Their attitudes are contagious. I look forward to the green, too. Lately, I’ve even found myself admiring different things about where I live as I’m driving to work, or running errands. It’s beautiful this time of year. Seven years later, I’m finally noticing. So thanks, Shaggy and Finn.

If you live around here and need a dog sitter, or are looking for doggie resources, check out the DogVacay page here. Enjoy.

And always remember to bloom where you are planted. There’s good in everything.


I’ve had Boston on the brain lately. More so than usual, even. That won’t surprise many of you who know me, least of all my Connecticut friends who have to listen to me lament on a daily basis about missing the city I’ve loved since I was a child. It’s true – I’ve missed my proximity to Boston since moving to Connecticut seven (long) years ago. Prior to that, the furthest I lived was an hour away, but it was always an easy drive.  Boston_free

But then I needed a change. A big one, I felt. And I was adamant about that change being in a completely different state, while still acknowledging my loyalty to New England. Besides, I reasoned, I was barely two hours from Boston. How different could it be?

Lesson learned. While the draw of Connecticut could arguably be its proximity to both New York and Boston, the atmosphere couldn’t be any more different than what I was used to. Bostonians are gritty, quirky, confident, bold, fearless, creative, strong. Fierce. They live life out loud and they don’t apologize for it. They are loyal. And, contrary to what some believe, they are welcoming, generous, helpful.

Me_BostonI didn’t find much of that in my new community, to my dismay. There are exceptions, as there are always. I’ve met some wonderful people here that made my journey worth every minute. But overall, I don’t fit in here. It’s not my community. I’ve missed Boston’s artsy, creative atmosphere, my writer friends. I miss the city. The subway. Mike’s Pastry. Walking everywhere.

Since the Boston Marathon bombings and subsequent events, the longing to be back has been stronger and more urgent. Beginning with that first, horrible news alert I couldn’t shake the feeling of having to be there, just to feel the city under my feet, tell the trees and buildings and people everything would be okay, but most of all to reassure myself that I was returning. That I understood where I belonged.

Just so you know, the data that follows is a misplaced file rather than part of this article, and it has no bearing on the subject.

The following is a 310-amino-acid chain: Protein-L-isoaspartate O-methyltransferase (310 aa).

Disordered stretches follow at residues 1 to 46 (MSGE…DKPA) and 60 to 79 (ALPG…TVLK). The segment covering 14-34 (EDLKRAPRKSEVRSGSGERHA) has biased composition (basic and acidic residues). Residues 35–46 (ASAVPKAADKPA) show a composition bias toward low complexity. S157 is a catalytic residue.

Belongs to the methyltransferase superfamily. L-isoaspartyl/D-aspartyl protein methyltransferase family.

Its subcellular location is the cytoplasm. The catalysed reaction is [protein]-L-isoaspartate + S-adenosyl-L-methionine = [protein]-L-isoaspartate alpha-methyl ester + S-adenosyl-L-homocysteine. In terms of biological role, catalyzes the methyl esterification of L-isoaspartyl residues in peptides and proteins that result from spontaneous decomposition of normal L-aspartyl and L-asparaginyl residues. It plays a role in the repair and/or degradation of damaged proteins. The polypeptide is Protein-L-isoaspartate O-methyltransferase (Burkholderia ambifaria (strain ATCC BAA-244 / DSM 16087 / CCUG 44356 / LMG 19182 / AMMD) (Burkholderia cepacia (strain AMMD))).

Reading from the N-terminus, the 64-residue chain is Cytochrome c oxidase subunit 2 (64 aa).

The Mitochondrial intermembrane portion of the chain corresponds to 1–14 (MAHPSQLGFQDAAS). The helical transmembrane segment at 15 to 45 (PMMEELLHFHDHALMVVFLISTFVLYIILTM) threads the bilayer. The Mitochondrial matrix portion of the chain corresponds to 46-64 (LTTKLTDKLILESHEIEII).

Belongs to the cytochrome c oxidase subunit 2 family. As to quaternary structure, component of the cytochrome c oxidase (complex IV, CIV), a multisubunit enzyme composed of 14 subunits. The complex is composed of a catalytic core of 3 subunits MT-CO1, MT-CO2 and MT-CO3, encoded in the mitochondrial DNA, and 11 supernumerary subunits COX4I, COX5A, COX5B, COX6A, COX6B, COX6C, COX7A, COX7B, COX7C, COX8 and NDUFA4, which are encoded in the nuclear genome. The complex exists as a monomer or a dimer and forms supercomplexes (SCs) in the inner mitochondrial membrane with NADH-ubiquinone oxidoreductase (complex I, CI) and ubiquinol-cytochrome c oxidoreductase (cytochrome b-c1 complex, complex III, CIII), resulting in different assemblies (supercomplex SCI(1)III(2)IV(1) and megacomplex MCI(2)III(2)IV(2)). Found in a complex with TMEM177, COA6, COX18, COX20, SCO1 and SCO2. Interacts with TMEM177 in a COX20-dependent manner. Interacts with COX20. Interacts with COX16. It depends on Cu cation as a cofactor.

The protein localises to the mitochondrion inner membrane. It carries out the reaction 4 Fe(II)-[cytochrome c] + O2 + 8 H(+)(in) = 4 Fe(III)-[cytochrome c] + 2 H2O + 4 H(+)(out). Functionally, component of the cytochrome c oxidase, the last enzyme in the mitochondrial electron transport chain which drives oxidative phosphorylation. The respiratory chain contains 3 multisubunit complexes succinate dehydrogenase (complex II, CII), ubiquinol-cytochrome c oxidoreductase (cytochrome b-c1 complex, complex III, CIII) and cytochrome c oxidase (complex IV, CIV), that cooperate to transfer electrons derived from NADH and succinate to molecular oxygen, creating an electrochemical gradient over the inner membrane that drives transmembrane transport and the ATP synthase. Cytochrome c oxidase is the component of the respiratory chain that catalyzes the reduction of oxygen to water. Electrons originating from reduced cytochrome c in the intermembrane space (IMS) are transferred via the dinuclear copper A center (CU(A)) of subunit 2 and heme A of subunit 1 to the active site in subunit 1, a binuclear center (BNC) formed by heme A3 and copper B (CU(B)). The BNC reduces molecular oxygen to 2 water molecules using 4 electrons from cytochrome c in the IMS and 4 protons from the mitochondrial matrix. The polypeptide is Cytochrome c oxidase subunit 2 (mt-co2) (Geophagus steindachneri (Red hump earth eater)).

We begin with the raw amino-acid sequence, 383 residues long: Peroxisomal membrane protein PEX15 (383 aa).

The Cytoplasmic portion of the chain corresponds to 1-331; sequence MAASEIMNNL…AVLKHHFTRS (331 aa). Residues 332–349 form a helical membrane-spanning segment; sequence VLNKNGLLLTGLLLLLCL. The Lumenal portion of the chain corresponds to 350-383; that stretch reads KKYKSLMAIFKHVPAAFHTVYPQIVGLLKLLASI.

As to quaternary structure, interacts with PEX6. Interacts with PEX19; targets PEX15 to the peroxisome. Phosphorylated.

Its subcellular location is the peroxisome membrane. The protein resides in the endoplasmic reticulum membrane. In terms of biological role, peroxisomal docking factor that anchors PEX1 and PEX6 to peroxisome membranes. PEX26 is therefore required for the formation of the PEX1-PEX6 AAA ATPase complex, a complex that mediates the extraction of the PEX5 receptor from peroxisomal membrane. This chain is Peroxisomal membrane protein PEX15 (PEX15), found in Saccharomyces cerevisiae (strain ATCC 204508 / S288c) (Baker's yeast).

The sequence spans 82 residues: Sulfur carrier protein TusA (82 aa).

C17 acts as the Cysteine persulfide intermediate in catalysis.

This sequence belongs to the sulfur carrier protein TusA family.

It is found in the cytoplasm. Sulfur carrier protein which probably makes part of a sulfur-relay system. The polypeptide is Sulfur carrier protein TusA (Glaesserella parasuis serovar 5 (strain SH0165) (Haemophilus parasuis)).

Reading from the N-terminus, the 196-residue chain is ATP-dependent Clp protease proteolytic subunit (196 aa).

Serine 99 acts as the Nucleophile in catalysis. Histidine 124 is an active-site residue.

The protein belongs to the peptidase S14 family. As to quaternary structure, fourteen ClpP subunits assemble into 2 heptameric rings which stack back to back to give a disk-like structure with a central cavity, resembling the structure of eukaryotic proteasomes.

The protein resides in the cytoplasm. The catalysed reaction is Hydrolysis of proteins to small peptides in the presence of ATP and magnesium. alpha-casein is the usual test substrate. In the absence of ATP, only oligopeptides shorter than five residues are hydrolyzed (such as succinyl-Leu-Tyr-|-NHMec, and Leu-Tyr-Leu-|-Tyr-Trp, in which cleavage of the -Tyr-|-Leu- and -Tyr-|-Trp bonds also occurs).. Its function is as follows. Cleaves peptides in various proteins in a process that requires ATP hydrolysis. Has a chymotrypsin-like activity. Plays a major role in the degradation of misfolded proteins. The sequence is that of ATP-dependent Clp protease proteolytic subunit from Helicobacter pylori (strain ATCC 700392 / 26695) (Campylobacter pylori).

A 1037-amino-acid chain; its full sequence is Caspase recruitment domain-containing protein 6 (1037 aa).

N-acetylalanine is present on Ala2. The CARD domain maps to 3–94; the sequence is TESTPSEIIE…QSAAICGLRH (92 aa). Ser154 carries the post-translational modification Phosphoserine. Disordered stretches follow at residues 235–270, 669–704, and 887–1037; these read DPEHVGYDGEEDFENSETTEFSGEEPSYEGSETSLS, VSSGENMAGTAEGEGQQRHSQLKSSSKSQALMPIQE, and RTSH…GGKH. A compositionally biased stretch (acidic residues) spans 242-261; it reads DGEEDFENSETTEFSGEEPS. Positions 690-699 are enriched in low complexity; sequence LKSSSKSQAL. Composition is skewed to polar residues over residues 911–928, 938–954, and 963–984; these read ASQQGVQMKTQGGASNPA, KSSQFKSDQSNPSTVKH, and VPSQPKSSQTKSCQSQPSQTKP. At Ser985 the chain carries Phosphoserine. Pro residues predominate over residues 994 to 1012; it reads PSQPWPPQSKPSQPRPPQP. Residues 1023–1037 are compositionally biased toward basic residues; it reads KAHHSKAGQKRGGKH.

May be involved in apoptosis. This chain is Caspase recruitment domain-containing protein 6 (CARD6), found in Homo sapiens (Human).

Those events woke something in my soul. They say tragedies happen so people can figure out what really matters in life. I won’t say I was coasting along on autopilot, but I did find that my modus operandi for the past few years was to make empty promises about coming back, and when. Not for lack of wanting, but I just wasn’t putting the right things in motion. I would complain to my Sisters in Crime New England friends every year at Crime Bake about not having moved yet. When they asked when I was returning, I would say, “Oh, in a year or so,” and explain why my job/finances/insert-excuse-here was preventing it.

No more. It’s time. I used to think where you lived was just a detail. An address, or a zip code. I understood that where you came from said something about who you were, but I didn’t fully grasp how much a part of you a place can be. I heard one of my favorite authors, Dennis Lehane (Boston to the core), talk recently. He mentioned trying to explain to his wife why he loved it so much, and not finding the words to do it justice. I think it’s because it can’t really BE explained. It has to be in you. Part of your DNA. A soul connection.

I believe things happen for a reason, and that wherever you are at a given moment is where you’re supposed to be. This journey of mine has been necessary, but now it has run its course. It’s time to go home. And this time, I have a deadline. A SMART goal, if you will. 

Who else out there feels this way about a place? Tell us about it.

Liz Mugavero is the author of the Pawsitively Organic Mysteries, the first of which, Kneading to Die, is now available from Kensington Books. In case you hadn’t guessed, she’s got strong ties to the Boston area.